Monday, November 26, 2012

Review: The Mystic Arts of Erasing All Signs of Death

The Mystic Arts of Erasing All Signs of Death
The Mystic Arts of Erasing All Signs of Death by Charlie Huston

My rating: 5 of 5 stars

Disclosure: This was an Amazon Vine book. I read and reviewed it in 2009.

My Synopsis: Webster Goodhue used to be an elementary-school teacher, until a traumatic event catapulted him into a depression that has left him bumming around behind his tattoo artist friend Chev. However, when Chev tells him the free ride is over and that Web had better take the job that their friend Po Sin has just offered (cleaning up stuff - a rather vague description), Web finds himself in a most unexpected field of work: that of cleaning up the scenes of violent death.

Of course, since Web has a problem with diarrhea of the mouth, at one of the early jobs (suicide of a man with brain cancer) he makes an inappropriate comment, which just happens to be overheard by the man's daughter, Soledad. When he goes to apologize, they end up talking and seem to spark, but soon it is time to leave and no one gets a number.

Later, when Web is watching the shop while Po Sin and Gabe (the other member of their company, Clean Team, who - of course - has a mysterious past), Soledad calls and tells Web that she needs his help - to clean up something. This catapults Web into a situation that ends up way beyond his control.

My Thoughts: This is basically what I can describe about the plot without giving away spoilers. It is described fairly accurately on the book's page - but the one thing I noticed while reading the book is that the overall theme goes beyond the violence, beyond the death scenes being mopped up, beyond even the LA "cowboys" (although they're pretty funny to someone raised by a real cowboy!) - this book is about the evolution of a personality that has been warped by PTSD, about that personality realizing that it needs help and beginning to turn around and face its demons and come back alive. It's an amazing thing and I was very impressed.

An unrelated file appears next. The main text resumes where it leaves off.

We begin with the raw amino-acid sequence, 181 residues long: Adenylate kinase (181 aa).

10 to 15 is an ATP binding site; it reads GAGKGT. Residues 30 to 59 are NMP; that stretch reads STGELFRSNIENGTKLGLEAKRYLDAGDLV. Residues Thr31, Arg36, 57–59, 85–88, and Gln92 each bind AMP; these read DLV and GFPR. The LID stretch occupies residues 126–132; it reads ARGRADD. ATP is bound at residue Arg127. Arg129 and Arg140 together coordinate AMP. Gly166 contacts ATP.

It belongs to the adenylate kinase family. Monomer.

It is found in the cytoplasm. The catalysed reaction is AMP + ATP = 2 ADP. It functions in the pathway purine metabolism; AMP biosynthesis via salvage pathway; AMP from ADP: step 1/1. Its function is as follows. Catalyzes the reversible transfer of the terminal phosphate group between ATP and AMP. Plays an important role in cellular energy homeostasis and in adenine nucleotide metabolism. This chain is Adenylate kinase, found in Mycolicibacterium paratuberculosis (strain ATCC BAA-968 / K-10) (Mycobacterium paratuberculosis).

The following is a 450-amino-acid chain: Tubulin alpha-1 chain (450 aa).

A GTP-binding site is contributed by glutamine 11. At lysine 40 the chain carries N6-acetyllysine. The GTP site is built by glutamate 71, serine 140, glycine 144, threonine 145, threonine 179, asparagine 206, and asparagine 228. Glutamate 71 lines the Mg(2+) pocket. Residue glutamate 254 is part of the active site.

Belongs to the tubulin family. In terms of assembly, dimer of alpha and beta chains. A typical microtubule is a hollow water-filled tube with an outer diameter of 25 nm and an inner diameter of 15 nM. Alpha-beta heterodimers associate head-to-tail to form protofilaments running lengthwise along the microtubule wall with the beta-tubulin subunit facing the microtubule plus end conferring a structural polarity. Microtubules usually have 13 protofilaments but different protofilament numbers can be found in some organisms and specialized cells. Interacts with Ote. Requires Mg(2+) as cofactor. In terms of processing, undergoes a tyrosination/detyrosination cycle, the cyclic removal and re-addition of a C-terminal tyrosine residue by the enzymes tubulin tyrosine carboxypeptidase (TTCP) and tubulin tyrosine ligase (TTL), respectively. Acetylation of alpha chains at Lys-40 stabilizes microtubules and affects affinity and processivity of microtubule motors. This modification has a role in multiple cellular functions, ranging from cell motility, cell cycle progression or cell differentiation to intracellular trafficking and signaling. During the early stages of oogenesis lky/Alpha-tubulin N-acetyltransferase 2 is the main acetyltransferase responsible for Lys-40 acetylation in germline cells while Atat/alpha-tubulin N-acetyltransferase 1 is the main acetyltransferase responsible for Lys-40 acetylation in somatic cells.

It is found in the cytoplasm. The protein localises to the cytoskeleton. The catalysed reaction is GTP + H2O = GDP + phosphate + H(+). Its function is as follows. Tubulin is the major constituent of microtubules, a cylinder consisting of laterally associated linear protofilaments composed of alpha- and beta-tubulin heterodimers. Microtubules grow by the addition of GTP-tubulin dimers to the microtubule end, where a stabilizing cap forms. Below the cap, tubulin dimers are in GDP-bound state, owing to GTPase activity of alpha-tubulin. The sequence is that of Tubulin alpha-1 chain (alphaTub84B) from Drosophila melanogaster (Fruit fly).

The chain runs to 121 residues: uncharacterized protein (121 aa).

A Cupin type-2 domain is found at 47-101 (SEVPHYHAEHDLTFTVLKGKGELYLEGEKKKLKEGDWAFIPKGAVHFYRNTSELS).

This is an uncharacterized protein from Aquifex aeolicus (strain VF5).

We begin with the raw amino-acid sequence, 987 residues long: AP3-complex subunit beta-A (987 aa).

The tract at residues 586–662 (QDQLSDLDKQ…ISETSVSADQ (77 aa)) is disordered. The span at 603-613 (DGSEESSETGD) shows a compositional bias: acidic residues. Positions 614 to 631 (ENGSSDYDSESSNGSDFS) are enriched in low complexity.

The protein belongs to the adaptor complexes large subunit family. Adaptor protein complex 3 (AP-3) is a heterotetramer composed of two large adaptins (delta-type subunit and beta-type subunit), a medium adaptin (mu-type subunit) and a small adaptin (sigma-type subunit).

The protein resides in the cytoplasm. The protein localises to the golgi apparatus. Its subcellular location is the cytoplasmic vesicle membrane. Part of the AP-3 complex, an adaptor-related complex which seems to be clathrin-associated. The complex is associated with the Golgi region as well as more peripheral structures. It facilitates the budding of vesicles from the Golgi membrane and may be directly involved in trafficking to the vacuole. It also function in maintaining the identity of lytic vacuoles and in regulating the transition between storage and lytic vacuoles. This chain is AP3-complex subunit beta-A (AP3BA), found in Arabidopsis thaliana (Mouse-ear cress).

I was also impressed (and surprised) while going through my wish list and updating my hard copy thereof to find I have several books by this author on it already - apparently I was already aware of how cool he was. I had just forgotten with my Swiss Cheese memory! So, with renewed enthusiasm, I will be seeking out his other works.

My one complaint: I do have one nit-pick, though. Obviously the author never took any basic mass-communication courses or he would know this very basic spelling error, this very common mistake made by millions of people who are used to doubling the final consonant before adding an "es" to the word - and that mistake is using the word "busses" as the plural for "bus." The reason that this is a mistake is that there is a word "buss" and that word means "a light kiss." The plural of that word is "busses" and this means "many or multiple light kisses." The plural of "bus" is "buses." Now you know. Point and laugh now every time you go by a fast food restaurant that has a sign that says "busses welcome." Point and laugh at "busses only" lanes on the road. Generally have a good time with your new-found knowledge! Oh, and while you are out doing that, buy this book!

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